All week we have been hearing the awful news about all the dead cattle in North and North West Queensland as a result of the recent floods. An estimate of around half a million dead cattle has been suggested, although some sources are suggesting it could be much higher. At this stage the ultimate impacts are still unclear, although I understand the state government and industry peak bodies are currently developing estimates of the economic impacts. Given all the figures and claims that are currently being heard in the news, I thought readers may be interested in some facts that can usefully inform economic impact estimates.
In Queensland, beef cattle numbers are typically around 11-12 million, averaging 11.5 million over 1999-00 to 2016-17. A loss of 500,000 cattle would represent a 4-5% loss of the stock of beef cattle in the state. Of course, the economic impact in the affected regions would proportionately be much higher, particularly if you take into account backward and forward supply-chain linkages (e.g. backward to farm supplies and forward to abattoirs). In the Northern and Southern Gulf regions and the NQ Dry Tropics regions which appear worst affected, there were an estimated 3.2 million head of cattle in 2016-17, so at least one-in-six head of cattle in these regions may have perished based on an assumed loss of at least 500,000 head (see chart below and the map at the bottom of the post so you can see where the Natural Resource Management regions are).
What could this mean for the state economy as a whole? Consider that the Queensland Government’s handy AgTrends publication forecasts a gross value of production of cattle and calves of just over $5 billion in 2018-19. Additionally, it forecasts value added from meat processing at $2.3 billion, the vast bulk of which (at least 80% I would assume) would relate to beef. For simplicity, let’s scale that up by 50% to allow for value added in the transport, wholesale and retail sectors, and let’s say the floods result in a 5-10% loss in activity over 2019. My back-of-the-envelope calculation is that the economic impact of the loss of cattle related to the floods will be around $500 million to $1 billion this calendar year. Queensland gross state product (GSP) in 2019 will be in the $370-380 billion range I expect, so the loss of cattle could shave 0.1 to 0.3% off GSP depending on just how bad the losses are. And given the loss of calves, part of this impact will persist into 2020.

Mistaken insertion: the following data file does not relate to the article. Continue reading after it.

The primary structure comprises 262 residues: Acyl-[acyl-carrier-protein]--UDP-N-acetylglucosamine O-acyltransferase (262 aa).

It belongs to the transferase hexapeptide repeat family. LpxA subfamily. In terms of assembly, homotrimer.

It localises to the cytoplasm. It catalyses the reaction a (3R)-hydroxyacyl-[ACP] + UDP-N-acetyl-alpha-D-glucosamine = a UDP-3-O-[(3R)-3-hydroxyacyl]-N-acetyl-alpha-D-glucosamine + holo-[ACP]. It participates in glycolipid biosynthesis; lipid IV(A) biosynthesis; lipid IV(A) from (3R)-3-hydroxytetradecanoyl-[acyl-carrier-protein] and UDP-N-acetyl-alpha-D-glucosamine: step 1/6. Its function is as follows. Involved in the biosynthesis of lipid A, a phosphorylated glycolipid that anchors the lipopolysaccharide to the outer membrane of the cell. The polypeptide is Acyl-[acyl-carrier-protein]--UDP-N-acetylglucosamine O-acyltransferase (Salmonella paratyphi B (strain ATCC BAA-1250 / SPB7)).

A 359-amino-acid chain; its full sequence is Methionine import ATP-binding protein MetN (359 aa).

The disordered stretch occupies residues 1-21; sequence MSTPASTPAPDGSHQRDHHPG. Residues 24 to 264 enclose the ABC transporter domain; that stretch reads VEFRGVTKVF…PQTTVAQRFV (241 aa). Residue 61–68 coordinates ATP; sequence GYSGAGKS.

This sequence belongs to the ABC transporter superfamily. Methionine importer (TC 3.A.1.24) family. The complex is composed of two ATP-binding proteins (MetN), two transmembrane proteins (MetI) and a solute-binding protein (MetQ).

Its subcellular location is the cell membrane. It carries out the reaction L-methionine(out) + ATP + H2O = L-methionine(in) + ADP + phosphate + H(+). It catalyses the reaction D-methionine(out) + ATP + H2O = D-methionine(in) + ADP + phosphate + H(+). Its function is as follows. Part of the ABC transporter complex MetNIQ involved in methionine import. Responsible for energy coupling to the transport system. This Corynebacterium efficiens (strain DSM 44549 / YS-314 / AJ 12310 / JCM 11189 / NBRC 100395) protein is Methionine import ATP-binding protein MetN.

Of course, these are just the losses related to beef cattle. It is expected there will also be losses in the resources, manufacturing and other sectors. For example, Incitec Pivot, which manufactures chemicals and fertilisers, has already announced a hit to earnings from the closure of the rail line between Townsville and its Phosphate Hill source of supply (see this SMH report and SBS report). Such losses will be an additional drag on economic growth. I expect these negative impacts will, in the short-term, only partly be offset by repair and reconstruction activities.
That said, repair and reconstruction activities are expected to be substantial. I’ve just seen an estimate of $606 million of damages associated with the Townsville floods reported by the Courier-Mail. The related repair and reconstruction expenditures will occur over a few years as suggested in the article.
Queensland Treasury is currently forecasting economic growth in 2018-19 at 3%. Given these floods and all the discouraging economic data we’ve seen lately, I expect Treasury would revise this forecast down, to either 2.75 or 2.5%. Given the adverse economic impacts, as well as the costs of repairing infrastructure, the Queensland Government’s fiscal deficit in 2018-19 will probably increase from the $2.6 billion currently forecast by the Treasury.
Update: Since I published this post I have noticed an estimate from AgForce of a $500 million loss of livestock associated with the floods, as reported in the Brisbane Times:
In a future post I will explain how we need to be careful when discussing economic loss and economic impact estimates, as they are not necessarily comparable. A good explanation in the context of US Hurricane Harvey can be found here:
This Brookings post by eminent US economist Martin N Baily is also useful: